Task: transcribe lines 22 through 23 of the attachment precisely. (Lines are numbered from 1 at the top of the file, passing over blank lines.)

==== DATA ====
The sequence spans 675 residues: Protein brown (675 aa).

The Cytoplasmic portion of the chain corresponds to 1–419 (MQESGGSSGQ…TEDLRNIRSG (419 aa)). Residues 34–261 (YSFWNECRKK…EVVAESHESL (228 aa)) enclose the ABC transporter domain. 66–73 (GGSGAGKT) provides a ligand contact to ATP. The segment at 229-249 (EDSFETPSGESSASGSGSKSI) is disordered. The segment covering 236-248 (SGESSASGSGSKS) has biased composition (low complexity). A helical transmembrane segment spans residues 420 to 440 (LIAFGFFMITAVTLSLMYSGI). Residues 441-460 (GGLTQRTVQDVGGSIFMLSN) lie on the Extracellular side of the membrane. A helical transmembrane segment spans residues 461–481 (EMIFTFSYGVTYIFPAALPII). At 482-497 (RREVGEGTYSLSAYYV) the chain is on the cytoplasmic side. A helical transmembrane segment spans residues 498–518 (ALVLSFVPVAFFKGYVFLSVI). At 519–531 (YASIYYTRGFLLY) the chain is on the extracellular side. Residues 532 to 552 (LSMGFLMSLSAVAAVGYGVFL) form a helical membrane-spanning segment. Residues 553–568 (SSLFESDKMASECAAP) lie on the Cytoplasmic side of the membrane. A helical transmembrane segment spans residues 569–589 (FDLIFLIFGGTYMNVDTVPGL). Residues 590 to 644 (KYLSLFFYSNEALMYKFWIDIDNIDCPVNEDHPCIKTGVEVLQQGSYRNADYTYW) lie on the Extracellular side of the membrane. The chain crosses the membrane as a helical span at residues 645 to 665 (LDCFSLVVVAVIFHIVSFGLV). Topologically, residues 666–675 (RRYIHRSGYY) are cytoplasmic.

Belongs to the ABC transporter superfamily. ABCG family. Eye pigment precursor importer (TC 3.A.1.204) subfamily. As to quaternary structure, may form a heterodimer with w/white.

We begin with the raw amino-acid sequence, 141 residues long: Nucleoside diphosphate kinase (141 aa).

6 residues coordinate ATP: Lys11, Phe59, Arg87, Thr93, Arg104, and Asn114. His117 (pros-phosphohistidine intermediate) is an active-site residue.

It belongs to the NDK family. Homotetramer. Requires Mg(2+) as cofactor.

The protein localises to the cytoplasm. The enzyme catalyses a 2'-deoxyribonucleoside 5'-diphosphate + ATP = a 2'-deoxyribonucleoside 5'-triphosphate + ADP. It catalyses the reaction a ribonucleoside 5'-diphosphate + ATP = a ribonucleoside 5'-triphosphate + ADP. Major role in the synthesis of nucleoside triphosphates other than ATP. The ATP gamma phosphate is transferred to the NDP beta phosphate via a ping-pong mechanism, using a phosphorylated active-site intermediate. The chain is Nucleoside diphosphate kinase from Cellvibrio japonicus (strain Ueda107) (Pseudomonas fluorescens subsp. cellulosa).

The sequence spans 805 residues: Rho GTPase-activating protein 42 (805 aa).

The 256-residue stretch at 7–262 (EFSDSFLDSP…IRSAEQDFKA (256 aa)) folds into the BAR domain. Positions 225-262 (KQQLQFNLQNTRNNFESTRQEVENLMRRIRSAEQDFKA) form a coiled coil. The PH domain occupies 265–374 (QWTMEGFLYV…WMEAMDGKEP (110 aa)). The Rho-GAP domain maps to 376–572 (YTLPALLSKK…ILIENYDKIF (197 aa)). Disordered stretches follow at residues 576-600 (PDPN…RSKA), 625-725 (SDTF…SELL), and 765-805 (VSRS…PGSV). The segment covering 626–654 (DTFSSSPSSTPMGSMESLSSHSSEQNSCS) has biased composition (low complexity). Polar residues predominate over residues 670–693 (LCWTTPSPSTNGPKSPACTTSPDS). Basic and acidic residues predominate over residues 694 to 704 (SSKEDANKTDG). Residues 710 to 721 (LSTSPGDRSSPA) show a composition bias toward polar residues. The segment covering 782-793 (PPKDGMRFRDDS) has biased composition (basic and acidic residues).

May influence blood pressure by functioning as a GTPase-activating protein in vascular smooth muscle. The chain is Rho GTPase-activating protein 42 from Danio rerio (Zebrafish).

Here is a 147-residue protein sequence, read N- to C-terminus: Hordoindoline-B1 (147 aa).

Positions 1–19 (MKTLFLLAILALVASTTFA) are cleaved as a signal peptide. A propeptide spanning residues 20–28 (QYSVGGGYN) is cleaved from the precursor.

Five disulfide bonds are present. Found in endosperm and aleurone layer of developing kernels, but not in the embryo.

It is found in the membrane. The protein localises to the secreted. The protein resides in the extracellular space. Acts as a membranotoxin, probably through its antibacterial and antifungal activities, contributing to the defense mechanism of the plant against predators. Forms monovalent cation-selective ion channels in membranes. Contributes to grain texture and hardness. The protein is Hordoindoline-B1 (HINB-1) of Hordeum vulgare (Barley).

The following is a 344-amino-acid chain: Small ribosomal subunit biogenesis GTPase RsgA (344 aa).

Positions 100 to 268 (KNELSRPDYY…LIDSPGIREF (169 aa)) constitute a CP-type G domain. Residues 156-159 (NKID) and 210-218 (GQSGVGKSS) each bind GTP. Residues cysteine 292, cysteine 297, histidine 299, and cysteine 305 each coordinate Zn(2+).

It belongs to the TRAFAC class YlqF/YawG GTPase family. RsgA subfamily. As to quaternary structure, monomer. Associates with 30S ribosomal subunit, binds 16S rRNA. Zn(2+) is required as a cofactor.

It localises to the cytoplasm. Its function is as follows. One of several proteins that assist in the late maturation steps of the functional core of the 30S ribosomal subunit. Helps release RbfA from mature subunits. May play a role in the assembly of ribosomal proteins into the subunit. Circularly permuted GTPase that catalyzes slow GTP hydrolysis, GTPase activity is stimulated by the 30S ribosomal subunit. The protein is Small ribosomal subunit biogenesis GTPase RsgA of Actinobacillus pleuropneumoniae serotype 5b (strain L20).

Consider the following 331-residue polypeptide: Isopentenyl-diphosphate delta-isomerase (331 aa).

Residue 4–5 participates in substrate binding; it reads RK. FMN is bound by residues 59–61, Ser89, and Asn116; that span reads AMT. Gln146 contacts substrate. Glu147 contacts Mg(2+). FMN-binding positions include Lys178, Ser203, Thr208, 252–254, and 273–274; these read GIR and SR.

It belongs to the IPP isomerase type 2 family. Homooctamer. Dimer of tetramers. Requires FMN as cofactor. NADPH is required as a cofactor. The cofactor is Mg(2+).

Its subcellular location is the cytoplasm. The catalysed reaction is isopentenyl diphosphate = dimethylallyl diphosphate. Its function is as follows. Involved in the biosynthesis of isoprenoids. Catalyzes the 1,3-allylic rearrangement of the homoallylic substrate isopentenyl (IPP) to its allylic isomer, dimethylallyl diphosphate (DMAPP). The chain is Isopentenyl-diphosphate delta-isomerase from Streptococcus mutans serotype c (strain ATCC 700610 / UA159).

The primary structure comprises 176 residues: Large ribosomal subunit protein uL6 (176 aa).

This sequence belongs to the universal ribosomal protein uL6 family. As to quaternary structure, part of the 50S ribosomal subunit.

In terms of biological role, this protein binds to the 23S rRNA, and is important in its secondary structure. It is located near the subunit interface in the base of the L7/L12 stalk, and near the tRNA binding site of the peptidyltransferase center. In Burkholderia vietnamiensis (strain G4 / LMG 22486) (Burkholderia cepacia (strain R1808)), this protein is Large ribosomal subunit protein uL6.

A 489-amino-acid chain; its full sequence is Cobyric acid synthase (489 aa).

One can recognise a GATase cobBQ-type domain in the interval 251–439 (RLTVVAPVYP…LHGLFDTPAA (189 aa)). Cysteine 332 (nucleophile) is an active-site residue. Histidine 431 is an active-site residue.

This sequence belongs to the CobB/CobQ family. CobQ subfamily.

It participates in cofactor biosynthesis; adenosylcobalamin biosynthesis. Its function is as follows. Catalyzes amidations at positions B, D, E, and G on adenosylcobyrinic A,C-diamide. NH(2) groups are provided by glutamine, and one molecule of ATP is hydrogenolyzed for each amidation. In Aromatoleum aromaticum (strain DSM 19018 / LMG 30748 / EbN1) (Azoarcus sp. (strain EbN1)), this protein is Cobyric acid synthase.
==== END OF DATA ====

Its subcellular location is the cytoplasm. The catalysed reaction is isopentenyl diphosphate = dimethylallyl diphosphate. Its function is as follows. Involved in the biosynthesis of isoprenoids. Catalyzes the 1,3-allylic rearrangement of the homoallylic substrate isopentenyl (IPP) to its allylic isomer, dimethylallyl diphosphate (DMAPP). The chain is Isopentenyl-diphosphate delta-isomerase from Streptococcus mutans serotype c (strain ATCC 700610 / UA159).

The primary structure comprises 176 residues: Large ribosomal subunit protein uL6 (176 aa).